6 Ski Films to Stream Now. 

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Vancouver International Mountain Festival
Photo: RyanCollins

Vancouver’s mountain film fest is online only until December 10

The Vancouver International Mountain Festival (VIMFF) has gone virtual. From now until December 10th, Ski Canada readers can stream many of the films that were featured in Vancouver theatres in mid-November—almost half of which are about skiing or sliding on snow. 

Top Choice:

BC legends Paul Morrison & Mike Douglas 

Many VIMFF gems are fewer than 10 minutes long. In CoWorkers, legendary Whistler photographer and Ski Canada contributor Paul Morrison teams up with son Ian for six minutes of soulful pow slaying. Morrison pere et fils are men of few words; and some of Morrison’s best images from Whistler’s golden age are prominently displayed. Cinematographer/producer Jeff Thomas—a guy who seems to be everywhere these days—captures son Ian ripping through Whistler’s glades at maximum speed.

If the Festival had a ‘deepest pow’ award, then it would surely go to Mike Douglas’s superb Hankin Evolution. A decade ago, volunteers from B.C.’s Bulkley Valley and the provincial government came together to create a 100-percent free “backcountry recreation ski area” — essentially, cut ski trails without any lifts — which is perhaps the most unique one in North America. Douglas’s long-standing support from SalomonTV has enabled him to make some of the most consistently interesting and award-winning ski documentaries of all time.  

Fearless Females & Courageous LBGTQ2A

Anna Segal is a freestyle skier who took a year off to make 23.4 Degrees, a documentary about battling the gray, depressing mood that overtook her when she moved from her native Australia to British Columbia’s Pemberton Valley—where even on sunny days, the mountains cast ominous shadows over the town. Segal—who placed fourth in mogul skiing at the 2014 Olympic Winter Games in Sochi, Russia, is probably one of the most fearless and aggressive female big mountain skiers out there today.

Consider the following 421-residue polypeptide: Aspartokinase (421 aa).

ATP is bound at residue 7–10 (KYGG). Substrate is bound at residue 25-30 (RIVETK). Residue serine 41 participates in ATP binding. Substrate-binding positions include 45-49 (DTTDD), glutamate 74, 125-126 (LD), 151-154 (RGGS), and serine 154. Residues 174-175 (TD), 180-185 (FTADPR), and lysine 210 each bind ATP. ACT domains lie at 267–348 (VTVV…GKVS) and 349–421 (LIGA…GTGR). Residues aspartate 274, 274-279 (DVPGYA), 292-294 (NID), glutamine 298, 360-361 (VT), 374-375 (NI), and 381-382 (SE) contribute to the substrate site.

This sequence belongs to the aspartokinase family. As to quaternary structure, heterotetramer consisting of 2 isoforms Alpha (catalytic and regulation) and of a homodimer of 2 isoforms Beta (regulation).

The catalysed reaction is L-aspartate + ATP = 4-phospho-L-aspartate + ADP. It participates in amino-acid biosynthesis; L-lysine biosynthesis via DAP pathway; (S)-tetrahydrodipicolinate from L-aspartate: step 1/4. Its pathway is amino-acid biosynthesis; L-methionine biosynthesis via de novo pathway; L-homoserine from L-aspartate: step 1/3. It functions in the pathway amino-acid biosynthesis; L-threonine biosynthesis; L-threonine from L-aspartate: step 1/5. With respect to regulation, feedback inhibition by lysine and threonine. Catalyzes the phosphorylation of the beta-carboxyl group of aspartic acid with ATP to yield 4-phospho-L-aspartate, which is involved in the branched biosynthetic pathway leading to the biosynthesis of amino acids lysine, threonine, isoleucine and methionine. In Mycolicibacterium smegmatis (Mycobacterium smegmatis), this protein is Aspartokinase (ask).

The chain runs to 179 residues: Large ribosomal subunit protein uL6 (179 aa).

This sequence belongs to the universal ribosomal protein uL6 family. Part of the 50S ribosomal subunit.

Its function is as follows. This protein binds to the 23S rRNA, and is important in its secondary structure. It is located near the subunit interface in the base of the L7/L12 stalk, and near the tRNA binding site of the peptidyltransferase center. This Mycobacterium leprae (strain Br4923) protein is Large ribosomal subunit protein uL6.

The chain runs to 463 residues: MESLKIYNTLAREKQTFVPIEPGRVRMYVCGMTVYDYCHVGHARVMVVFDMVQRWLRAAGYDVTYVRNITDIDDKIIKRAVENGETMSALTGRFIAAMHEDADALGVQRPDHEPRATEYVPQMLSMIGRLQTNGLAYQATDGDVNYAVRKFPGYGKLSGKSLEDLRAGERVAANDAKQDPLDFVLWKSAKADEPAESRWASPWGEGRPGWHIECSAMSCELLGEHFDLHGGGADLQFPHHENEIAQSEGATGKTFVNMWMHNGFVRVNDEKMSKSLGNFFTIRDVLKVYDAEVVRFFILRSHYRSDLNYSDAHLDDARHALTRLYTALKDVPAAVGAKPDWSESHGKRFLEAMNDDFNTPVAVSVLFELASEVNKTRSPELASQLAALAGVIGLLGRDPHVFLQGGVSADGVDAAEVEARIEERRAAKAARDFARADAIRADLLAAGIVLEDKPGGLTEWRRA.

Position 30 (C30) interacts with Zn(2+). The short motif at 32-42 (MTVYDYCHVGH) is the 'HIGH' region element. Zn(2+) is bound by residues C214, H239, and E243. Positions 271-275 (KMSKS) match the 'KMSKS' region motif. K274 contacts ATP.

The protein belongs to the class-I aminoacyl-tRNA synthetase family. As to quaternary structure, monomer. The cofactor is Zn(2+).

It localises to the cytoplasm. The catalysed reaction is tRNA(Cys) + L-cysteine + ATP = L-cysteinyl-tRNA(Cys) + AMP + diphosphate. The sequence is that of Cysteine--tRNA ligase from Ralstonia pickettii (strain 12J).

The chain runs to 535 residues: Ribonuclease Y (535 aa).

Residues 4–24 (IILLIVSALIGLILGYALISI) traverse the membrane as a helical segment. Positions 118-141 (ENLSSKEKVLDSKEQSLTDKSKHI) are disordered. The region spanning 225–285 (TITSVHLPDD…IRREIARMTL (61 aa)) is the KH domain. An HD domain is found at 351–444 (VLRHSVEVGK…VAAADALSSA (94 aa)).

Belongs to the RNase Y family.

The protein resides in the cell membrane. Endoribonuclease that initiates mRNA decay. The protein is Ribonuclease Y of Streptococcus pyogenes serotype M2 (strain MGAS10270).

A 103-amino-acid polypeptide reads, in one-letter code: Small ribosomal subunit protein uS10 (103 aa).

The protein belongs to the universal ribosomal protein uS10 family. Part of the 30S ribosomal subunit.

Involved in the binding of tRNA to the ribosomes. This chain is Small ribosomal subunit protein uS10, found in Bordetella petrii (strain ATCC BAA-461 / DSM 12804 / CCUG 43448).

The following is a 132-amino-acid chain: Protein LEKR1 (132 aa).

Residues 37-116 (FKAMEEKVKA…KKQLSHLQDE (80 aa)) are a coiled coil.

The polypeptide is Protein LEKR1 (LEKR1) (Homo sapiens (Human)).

The most courageous film of the entire lot actually has nothing to do whatsoever with negotiating serious avalanche hazards nor ultra-steep extreme skiing terrain. People Like Us explores the lives of several LBGTQ2A persons living in a variety of mountain towns across North America. Most endured the trauma of bullying when they were younger but have come to terms with their new, often fluid, identities and have worked extremely hard to encourage others undergoing the same challenges. People Like Us is a movie that demands true empathy and shines a hot spotlight on the macho, heteronormative culture that flourishes in action sports culture.

Following the Footsteps of a CMH Pioneer

Though it bears the imprint of Sherpas Cinema, makers of award-winning films like All.I.Can. and Into The Mind, there isn’t any skiing in Yamnuska: The Ragged Edge. But there there are many heartwarming stories told by Leo Grillmair, the Austrian mountaineer/backcountry skier who co-founded Canadian Mountain Holidays with Hans Gmoser in the early 1960s. 

Yamnusaka is a prominent prow-shaped peak that juts out of the Bow River valley just west of Calgary, and despite its crumbly, fragile limestone rock (known as “choss”) it has drawn highly experienced climbers from all over the world. Using fabulous archival footage from the 1960s and ‘70s and high-definition drone shots, the film tracks some of Canada’s top contemporary climbers following the footsteps of the pioneer.

Millions of words have been spilled out in the world’s printing presses and on innumerable websites about the profundity of the wilderness experience—the grandeur of the mountains, the majestic summits, the agony and ecstasy of conquest. Still, as retired Coast Range mountaineer Don Serl says in the National Geographic-worthy Shaped by Wild, the language and images which abound in these wonderfully realized documentaries are “not the real thing. The real thing is out there in the hills, isn’t it?”

Which is what you’ll really want to do upon being inspired by the stories told in this month-long streaming adventure. 

Here’s the link to watch the VIMFF online festival; movies are available from now until December 10th: https://watch.vimff.org/ 

Steven Threndyle
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